The number 0o17 denotes the octal number 17 which is once again, equal to 15.

Converting to bin, hex and oct

In the section above, we saw how to go from bin, hex and oct representations to the decimal representation by prefixing the numbers with the respective prefix and then letting the interpreter do its computation.

It's also possible to go from decimal to these 3 representations. However you have to understand one key idea here..

Non-decimal numbers are stringified

Numbers in Python are based on the decimal number system. Any number in any other notation is automatically converted into a decimal number, as we saw above.

This means that if you wish to get the representation of a decimal number in binary, hexadecimal or octal notation, you will get it in the format of a string.

A number that is represented within a string, is known as a stringified number.

With this in mind, let's now see the ways to convert numbers from decimal notation to binary, hexadecimal and octal representations.

The bin(), hex() and oct() functions take a single argument which is an integer, and return its representation in their corresponding number system.

The return value of each of these functions is a string, that is preceded by the respective number system's prefix — 0b for binary, 0x for hexadecimal and 0o for octal.

The snippet below illustrates a couple of conversions:


Converting from string to decimal

Let's say you've converted a number from decimal notation to binary using the bin() function, or have a similar case with the hex() or oct() functions. What you have in the end is a string representing the number.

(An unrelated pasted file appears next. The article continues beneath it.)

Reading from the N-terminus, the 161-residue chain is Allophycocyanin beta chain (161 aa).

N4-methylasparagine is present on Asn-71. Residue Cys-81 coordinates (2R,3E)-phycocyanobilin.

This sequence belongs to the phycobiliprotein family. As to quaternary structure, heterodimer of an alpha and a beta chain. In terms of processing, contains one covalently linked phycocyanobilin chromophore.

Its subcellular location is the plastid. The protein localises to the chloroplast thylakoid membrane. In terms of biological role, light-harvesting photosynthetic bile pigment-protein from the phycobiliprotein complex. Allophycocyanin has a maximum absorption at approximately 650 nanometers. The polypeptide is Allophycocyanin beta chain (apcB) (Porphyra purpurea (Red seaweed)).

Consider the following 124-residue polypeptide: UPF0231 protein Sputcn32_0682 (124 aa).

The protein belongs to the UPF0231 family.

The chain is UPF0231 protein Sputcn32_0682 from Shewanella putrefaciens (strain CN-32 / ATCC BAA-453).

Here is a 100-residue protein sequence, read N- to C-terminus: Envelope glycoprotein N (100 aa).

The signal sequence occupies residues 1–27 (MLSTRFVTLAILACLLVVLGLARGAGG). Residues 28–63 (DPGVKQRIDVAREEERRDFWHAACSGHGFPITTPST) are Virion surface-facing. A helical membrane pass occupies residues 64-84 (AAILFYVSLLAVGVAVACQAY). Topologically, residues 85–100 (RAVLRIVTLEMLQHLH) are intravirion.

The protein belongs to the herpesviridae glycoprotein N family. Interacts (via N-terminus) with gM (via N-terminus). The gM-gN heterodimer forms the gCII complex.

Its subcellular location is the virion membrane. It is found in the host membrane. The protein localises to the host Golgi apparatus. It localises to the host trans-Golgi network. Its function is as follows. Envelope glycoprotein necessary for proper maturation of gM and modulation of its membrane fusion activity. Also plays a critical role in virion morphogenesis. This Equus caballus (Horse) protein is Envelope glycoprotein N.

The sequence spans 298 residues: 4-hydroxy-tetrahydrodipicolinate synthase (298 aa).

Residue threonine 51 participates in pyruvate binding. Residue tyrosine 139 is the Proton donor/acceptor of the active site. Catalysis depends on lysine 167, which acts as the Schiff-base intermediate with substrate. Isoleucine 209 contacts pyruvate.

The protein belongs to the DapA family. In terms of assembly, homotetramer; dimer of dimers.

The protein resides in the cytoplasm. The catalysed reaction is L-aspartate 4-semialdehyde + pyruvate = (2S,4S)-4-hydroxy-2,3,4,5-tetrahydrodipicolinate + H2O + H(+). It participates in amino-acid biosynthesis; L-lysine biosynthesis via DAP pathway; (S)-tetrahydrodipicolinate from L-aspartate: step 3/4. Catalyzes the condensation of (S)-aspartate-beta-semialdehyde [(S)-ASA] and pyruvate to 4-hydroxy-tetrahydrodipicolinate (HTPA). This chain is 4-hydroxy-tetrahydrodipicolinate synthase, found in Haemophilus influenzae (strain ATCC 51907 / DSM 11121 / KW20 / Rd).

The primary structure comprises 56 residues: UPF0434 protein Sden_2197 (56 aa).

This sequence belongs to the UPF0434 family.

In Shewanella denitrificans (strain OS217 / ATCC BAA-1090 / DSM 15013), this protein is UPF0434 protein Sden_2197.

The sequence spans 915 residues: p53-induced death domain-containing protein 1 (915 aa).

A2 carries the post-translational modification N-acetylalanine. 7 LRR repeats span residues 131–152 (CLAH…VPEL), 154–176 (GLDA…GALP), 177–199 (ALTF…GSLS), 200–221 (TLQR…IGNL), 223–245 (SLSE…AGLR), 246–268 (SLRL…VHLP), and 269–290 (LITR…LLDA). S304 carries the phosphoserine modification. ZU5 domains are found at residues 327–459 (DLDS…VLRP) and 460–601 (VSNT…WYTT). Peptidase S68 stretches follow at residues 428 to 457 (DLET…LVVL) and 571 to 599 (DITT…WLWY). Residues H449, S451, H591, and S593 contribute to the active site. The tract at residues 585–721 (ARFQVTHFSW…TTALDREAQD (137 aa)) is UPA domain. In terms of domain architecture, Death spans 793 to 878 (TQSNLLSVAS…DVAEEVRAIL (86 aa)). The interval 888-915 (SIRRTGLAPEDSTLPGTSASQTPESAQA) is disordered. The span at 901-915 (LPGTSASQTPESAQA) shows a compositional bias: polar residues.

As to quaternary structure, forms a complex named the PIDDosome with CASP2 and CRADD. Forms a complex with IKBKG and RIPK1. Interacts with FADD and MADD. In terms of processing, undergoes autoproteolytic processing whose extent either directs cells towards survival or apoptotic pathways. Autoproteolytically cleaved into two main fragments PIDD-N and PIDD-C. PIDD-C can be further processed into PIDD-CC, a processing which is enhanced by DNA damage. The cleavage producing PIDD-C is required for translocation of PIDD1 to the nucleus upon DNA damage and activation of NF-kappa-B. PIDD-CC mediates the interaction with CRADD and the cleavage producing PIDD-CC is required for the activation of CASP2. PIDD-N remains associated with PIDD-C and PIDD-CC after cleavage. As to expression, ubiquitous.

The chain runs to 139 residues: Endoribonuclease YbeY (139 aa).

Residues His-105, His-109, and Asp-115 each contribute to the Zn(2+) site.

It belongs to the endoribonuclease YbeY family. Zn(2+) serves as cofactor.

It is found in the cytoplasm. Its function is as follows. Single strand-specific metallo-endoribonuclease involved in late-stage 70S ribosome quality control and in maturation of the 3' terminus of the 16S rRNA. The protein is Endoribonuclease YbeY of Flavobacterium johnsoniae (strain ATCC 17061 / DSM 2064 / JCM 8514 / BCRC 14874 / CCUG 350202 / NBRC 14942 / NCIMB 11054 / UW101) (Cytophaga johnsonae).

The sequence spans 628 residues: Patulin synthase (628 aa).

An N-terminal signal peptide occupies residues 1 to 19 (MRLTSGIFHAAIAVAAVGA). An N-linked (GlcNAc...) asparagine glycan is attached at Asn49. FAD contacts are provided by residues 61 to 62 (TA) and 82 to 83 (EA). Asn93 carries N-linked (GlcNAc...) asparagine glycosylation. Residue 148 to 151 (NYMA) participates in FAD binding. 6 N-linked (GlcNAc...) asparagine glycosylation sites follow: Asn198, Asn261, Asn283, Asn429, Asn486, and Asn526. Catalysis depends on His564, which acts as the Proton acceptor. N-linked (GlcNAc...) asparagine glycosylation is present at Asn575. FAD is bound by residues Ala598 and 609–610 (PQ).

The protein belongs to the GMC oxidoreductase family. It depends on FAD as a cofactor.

Now what if you wish to go back from this string to the original decimal integer? This isn't something one wouldn't ever want to do!

Fortunately, Python has a way — use the int() function with its second parameter.

The int() function can be used to convert a stringified number into an integer in Python.

The second parameter to the int() function specifies the base of the number that is provided as the first argument. It ought to be an integer. The default value is 10, which is the base of the decimal number system.

In this way, the interpreter knows how to translate the stringified number (in the first arg) into decimal representation.

For example to convert the stringified binary number '1111' (or equivalently '0b1111') into an integer, we would call int('1111', 2). The second arg is 2 since 1111 is a binary number and we know that binary numbers have a base of 2.

Similarly, to convert 'fa' from hexadecimal to decimal, we'll call int('fa', 16) this time passing 16 as the second arg. This is because hexadecimal numbers have a base of 16.

The stringified number passed to int() as the first argument can also contain a prefix. For example, calling int('1111', 2) is the same as calling int('0b1111', 2).
The second argument to int() must be an integer!

How to convert the stringified number '645' from octal representation to decimal representation?

  • int('645', '0o')
  • int('645', '8')
  • int('645', 8)